If you don’t have a portfolio website yet, there’s never been a better time to set one up!
4. Connect with people you know.
Make a list of people you know, past coworkers, family members, anyone you can think of and their professions.
Then, check their LinkedIn profiles to see what they are up to and reach out.
Tell them you have been freelance writing online and really like the work that their company does and that you would love to help contribute.
People are willing to help. The world is a small place, and you never know who people know!
I got my first connection from a friend of a friend. She posted on her Instagram story about a friend looking for help during the holidays.
I said “screw it! I’ll reach out.”.
That friend turned out to be an editor at Huffington Post!
This simple connection turned into my first $1,000 freelance writing online and an on-going writing relationship.
5. Maximize Your LinkedIn Presence
You may not feel comfortable reaching out to an old colleague via text or phone call.
…The solution? Find them on LinkedIn!
It’s as simple as seeing where they are these days and connecting with them.
My second client came from this exact approach.
From the conversation above, I built a relationship with this publication… and earned over $500 because of it!
6. Organize, organize, and organize some more.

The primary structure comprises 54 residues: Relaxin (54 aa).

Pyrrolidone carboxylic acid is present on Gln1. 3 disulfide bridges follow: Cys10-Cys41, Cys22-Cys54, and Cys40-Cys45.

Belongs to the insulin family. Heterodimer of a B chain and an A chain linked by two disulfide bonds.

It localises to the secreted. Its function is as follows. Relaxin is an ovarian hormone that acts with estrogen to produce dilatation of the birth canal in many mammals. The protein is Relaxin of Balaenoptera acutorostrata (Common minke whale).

Words are simply that, words, without organization.
Don’t allow your thoughts to get morphed into one endless to-do list. You aren’t a superhero with ultimate memory superpowers!
Make a spreadsheet to keep track of what companies you like, what the hot topics are, what other people are doing, and organize those thoughts into lists.
Each line on that list represents income!
Make another spreadsheet for goals.
Then, turn your goals into smaller action items that can be done daily or weekly and start going after them.
And put them on the schedule so they actually get done!
7. Personalize your pitches (otherwise, you can kiss your dream of freelance writing online goodbye!).
After pitching for about 3 months, I have learned just how much an approach matters, even from the receiving end.
When someone reaches out to pitch a product or idea and they fail to personalize their pitch email, I am immediately turned off.
If that same person would have written even one line of information that was about my writing specifically, I would have become much more engaged in the idea from the email as a whole.
So, take the time to research who you are contacting and their correct contact info before pitching or cold emailing.
If you don’t take that extra time to figure out who you should be contacting, all of your effort is wasted.
And remember those organizational lists I talked about earlier?
Make one for cold emailing too.
Again, you can learn how to do this and make your first $1,000 freelance writing inside of the Killer Cold Emailing course.